Back in 2002, two die-hard social conservatives fought for Minnesota's Republican gubernatorial nomination. Brian Sullivan was a successful entrepreneur backed by the Freedom Club, a group of "pro-growth" millionaires lifted straight from Central Casting. With his zeal for tax cuts and his privileged background, Sullivan was a Bush Republican down to his wingtips.
His opponent was Tim Pawlenty, a state representative born on the wrong side of the tracks. Pawlenty embraced the state's populist tradition, insisting that Republicans "need to be the party of Sam's Club, not just the country club." And it was Pawlenty who ended up winning the GOP nod and the statehouse by wide margins.
What Pawlenty realized -- and what President Bush apparently fails to grasp -- is that the Republican Party has changed. The rich still vote for Republicans in large numbers, but they're not the party's heart and soul. To win elections, the GOP increasingly relies on socially conservative voters of modest means.
Which is why Bush's second-term agenda is so spectacularly wrongheaded. Social Security privatization (a good idea whose time hasn't come) and tax cuts for the rich (cast as "tax reform," of course) are on the front burner, and an amnesty for illegal immigrants (which would put even more pressure on native-born workers without college degrees) isn't far behind. The Freedom Club GOP is riding high -- and the Sam's Club crowd is left in the dust.
Consider this from the perspective of a not atypical GOP voter -- say, a young married woman with three small children living in Ohio. She voted for Bush because he promised to vigorously defend her family against terrorists and because he shares her values. But she has material interests too. She would like to raise her kids full time, but the money isn't there. Her husband is working long hours, but it's not nearly enough, and the tax cuts barely made a dent in their debts. At some point, she has to wonder, what has President Bush done for me lately?
Precious little is the right answer, and GOP politicians would do well to take note. Liberals like Thomas Frank, author of "What's the Matter With Kansas," have long argued that populist conservatism is nothing more than a con. Conservatives sell values to the working class, but they deliver economic ruin. It's a view that is overheated, under-informed and more than a little condescending. Unfortunately, it contains a grain of truth.
This wasn't always the case. In 1980, the federal tax burden was a serious problem, and slashing taxes for the middle class was genuinely populist because it was genuinely popular. But after President Reagan closed countless loopholes and lowered rates and President Clinton shifted the tax burden onto those most able to pay, the most pressing problems faced by working families weren't too-high taxes but rather the rising costs of healthcare and of raising children.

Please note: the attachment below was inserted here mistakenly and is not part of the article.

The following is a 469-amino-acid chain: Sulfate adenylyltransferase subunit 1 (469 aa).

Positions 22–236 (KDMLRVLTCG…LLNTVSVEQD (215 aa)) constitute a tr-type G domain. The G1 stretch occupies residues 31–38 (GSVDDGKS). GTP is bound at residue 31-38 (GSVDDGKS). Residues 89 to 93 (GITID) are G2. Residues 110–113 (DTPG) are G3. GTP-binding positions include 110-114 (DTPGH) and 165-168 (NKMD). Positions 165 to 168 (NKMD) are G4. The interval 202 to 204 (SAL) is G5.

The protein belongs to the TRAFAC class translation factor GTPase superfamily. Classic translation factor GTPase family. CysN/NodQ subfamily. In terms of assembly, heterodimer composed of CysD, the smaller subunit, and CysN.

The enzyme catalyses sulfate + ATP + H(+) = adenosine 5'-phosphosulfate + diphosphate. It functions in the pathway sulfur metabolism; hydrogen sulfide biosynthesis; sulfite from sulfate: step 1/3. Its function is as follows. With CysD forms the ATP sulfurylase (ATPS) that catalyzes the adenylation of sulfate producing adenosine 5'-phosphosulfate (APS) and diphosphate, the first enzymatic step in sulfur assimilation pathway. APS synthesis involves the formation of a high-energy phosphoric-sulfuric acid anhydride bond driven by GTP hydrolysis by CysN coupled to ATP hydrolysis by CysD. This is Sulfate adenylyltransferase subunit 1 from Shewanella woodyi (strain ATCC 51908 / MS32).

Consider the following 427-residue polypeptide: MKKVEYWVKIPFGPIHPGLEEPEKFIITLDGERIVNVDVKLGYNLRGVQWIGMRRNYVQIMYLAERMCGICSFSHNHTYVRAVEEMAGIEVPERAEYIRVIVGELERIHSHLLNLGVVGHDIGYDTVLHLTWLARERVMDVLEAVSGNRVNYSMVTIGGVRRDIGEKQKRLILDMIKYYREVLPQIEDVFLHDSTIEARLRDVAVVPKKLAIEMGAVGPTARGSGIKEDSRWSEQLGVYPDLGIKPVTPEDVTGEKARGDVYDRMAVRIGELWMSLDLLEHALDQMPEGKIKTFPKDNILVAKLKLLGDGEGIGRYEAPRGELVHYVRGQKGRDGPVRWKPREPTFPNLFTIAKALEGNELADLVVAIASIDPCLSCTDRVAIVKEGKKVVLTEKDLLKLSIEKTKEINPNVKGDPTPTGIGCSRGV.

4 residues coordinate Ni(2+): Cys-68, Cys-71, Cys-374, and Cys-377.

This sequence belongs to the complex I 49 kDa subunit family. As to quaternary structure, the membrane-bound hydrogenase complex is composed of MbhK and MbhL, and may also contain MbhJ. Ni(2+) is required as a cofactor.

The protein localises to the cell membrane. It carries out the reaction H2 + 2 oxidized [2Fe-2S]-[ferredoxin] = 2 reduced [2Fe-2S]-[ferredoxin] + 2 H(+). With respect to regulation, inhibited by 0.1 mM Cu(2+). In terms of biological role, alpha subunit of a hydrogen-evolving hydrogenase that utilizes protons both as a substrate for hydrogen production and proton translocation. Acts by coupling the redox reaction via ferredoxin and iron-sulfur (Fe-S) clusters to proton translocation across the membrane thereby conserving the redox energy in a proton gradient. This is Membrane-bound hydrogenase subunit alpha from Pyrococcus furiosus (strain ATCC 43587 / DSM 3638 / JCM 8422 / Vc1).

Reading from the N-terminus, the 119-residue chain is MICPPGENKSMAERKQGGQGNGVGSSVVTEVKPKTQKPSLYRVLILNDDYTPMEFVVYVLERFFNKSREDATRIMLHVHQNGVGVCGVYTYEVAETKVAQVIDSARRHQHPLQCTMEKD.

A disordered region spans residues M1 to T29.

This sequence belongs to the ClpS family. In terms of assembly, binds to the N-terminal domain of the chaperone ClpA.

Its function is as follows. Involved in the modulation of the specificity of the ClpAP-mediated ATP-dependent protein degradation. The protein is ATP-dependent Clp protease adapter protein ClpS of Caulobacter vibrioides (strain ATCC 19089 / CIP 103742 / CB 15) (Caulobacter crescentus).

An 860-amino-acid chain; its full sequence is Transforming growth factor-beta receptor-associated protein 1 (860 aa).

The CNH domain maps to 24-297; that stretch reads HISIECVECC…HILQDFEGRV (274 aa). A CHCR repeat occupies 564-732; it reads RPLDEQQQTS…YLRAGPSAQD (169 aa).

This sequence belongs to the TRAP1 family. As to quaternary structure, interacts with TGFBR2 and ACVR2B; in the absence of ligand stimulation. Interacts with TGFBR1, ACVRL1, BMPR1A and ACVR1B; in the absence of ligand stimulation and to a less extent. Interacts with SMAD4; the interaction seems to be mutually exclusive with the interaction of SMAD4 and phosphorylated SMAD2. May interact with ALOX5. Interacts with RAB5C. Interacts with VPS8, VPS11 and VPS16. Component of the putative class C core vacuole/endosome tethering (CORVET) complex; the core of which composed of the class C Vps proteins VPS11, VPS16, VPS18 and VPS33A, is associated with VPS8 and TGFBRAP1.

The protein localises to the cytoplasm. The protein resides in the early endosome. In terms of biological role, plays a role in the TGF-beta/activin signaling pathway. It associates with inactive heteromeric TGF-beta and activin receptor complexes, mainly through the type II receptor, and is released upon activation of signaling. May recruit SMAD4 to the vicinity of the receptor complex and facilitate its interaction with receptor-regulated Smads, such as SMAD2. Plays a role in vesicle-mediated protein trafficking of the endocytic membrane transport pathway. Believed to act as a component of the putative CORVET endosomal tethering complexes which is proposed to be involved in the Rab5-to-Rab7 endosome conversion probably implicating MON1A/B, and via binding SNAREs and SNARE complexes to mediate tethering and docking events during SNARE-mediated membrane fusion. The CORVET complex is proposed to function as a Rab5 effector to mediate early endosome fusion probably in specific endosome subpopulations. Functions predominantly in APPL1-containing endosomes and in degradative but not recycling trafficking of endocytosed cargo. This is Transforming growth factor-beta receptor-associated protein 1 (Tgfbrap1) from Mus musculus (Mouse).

Somehow, K Street conservatives -- the revolving-door clique of high-powered lobbyists, congressional staffers, administration officials and think-tank true believers that defines the Republican agenda -- never got the memo. Slashing taxes and "starving the beast" of government remained the order of the day.
As a presidential candidate, George W. Bush challenged this cozy consensus. Maudlin and focus-grouped though it sounded, "compassionate conservatism" was more than a marketing gimmick. Or so it seemed.
When he got into office, Bush's real first priority turned out to be deep, across-the-board tax reductions. The second priority was ... more deep tax cuts. As for healthcare, the cost of child-rearing and wage stagnation -- issues that hit close to home for the lower-middle-class strivers -- Bush has offered proposals that were either laughably timid or hugely counterproductive.
Take healthcare. In the face of a massive and growing number of uninsured Americans -- and no, they're not all healthy people lackadaisically choosing to live dangerously -- Bush called for "association health plans," which would, at best, lead to coverage for 330,000 of the roughly 42 million uninsured. "Let them eat cake" is the phrase that comes to mind.
Chances are that Democrats will miss this opportunity to win over GOP voters with economic populism that sells. They'll offer child care subsidies for professional women, but will they stand up for the millions of middle-class American women who want to be homemakers? Will they subsidize large families, rewarding parents for sacrificing personal comfort to raise the next generation of taxpayers? And will they back efforts to curb illegal immigration? Don't hold your breath.
But if Republicans don't shift gears, the Democrats' window of opportunity will widen, and left-wing populism could take off. When that happens, you won't see Clintonian micro-initiatives to help the middle class. Not by a long shot. Job-killing protectionism and overregulation will come roaring back, and so will stagflation.
Politicians are often vilified for pandering to their base, but on matters economic, the GOP needs to do more of it. By focusing on the interests of Sam's Club voters, farsighted conservatives can build a lasting majority. But if the party's agenda continues to be set on K Street, we'll soon be talking about "the emerging Republican minority."